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The Sopranos: Mob Rule

The wiseguys of HBO's "The Sopranos" take a shot at another season of the award-winning show.

Tony Soprano and Silvio Dante sit at a table at Nuovo Vesuvio restaurant. Amid brightly lit round paper lanterns, hanging lamps and in front of a mural of the Bay of Naples, the duo discusses the questionable future of a colleague.
"Cocksucker turns his back on the boss," Tony says.
"That I couldn't believe," Silvio replies.
"He's lucky I didn't put a bullet through his fucking head," Tony responds.
This could only be a scene from "The Sopranos", the Mafia show that has become the highest-rated series in HBO history. Viewers across the country eagerly await the new season, which starts March 4, of the hit Mob opera about a troubled, Prozac-popping, middle-aged scion of organized crime whose relatives and friends give him a potentially terminal case of heartburn.
What new problems will be faced by Tony Soprano (James Gandolfini), who possesses at least a partly good soul and who must cope daily with his two dysfunctional families—the one at home and the one at work? Will Tony's loving and unhappy wife, Carmela (the Emmy-winning Edie Falco), continue to accept a relationship in which her husband is steadily unfaithful? How will their teenage son, A. J. (Robert Iler), deal with his knowledge of the way his father earns a living? And what new battles for independence will rage with their daughter, Meadow (Jamie-Lynn Sigler), now that she is off to college?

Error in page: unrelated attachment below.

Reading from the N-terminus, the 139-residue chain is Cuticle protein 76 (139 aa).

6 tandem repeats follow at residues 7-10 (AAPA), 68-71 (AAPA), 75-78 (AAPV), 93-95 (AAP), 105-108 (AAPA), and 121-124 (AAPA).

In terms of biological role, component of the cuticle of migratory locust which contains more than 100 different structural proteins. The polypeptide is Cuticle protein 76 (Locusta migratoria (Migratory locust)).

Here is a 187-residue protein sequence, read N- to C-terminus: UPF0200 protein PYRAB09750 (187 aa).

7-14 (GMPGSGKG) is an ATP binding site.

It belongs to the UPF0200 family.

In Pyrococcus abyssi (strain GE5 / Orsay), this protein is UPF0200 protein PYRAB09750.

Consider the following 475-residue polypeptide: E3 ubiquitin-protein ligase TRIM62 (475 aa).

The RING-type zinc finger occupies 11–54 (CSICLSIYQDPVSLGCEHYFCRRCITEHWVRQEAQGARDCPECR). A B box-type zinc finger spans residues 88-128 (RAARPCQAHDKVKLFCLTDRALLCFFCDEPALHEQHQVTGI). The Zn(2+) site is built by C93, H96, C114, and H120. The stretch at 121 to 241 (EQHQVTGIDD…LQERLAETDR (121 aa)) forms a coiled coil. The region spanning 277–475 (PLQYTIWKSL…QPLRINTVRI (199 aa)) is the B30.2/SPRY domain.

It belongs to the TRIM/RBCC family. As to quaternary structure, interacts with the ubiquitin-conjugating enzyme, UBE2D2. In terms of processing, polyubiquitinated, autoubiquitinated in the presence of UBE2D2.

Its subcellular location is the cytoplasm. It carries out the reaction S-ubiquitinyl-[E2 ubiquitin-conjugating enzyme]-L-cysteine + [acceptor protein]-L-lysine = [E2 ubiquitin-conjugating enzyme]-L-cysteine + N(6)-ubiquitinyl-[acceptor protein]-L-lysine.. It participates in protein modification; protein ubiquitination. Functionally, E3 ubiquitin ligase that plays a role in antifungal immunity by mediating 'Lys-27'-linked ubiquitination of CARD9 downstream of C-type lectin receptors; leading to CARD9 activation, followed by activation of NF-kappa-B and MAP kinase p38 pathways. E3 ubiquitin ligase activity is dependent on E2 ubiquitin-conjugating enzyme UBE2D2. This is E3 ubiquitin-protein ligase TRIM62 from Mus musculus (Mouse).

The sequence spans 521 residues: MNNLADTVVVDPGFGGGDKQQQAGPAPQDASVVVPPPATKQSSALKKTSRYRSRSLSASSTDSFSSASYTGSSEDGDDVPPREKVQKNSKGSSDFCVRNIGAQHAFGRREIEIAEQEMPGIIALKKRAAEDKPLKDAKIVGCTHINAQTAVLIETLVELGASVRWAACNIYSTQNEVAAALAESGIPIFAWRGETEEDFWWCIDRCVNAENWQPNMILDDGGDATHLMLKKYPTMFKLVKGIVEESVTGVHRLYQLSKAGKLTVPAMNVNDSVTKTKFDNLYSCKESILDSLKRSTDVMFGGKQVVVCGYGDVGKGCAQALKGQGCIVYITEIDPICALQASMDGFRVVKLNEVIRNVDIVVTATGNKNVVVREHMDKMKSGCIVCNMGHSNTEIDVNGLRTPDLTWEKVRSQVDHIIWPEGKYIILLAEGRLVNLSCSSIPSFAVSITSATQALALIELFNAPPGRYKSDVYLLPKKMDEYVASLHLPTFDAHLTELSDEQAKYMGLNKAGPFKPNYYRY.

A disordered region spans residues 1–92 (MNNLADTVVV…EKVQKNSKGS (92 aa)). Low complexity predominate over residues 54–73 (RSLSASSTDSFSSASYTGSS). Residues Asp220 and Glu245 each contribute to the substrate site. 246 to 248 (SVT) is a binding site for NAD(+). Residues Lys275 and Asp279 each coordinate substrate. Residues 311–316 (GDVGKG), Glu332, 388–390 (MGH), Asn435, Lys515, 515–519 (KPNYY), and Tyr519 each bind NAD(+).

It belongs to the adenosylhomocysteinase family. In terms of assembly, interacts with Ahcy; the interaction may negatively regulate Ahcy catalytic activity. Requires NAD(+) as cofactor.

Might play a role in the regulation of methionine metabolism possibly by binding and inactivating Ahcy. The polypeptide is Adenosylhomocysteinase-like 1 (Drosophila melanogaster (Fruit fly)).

Will Tony's psychiatrist, Dr. Jennifer Melfi (Lorraine Bracco), continue to treat her dangerous client? Will his Machiavellian Mob antagonist, Uncle Junior (Dominic Chianese), come up with another plot to have his nephew blown away? And what of Tony's mother, Livia, who once agreed to have her "precious" son rubbed out? Now that Nancy Marchand, the actress who portrayed her, has died, how will the writers deal with her character?
And then there is Tony's artistic and brutal nephew, Christopher (Michael Imperioli), himself an eager killer; and Silvio Dante (Steven Van Zandt) and Paulie Walnuts (Tony Sirico), Tony's loyal sidekicks. Will the 2001 season include anything new about Big Pussy, who, after last season's finale, now sleeps with the fishes? Or Tony's flower-child sister, Janice, now returned to the West Coast, and her crazy and evil boyfriend, Richie, who was done away with by a bullet from the hand of his beloved? And what new characters will be added to the delightfully vicious stew; a pot brimming with violence, nudity and verbal expletives that would be deleted anywhere on television except premium cable? Only the writers know the answers, and they're not talking.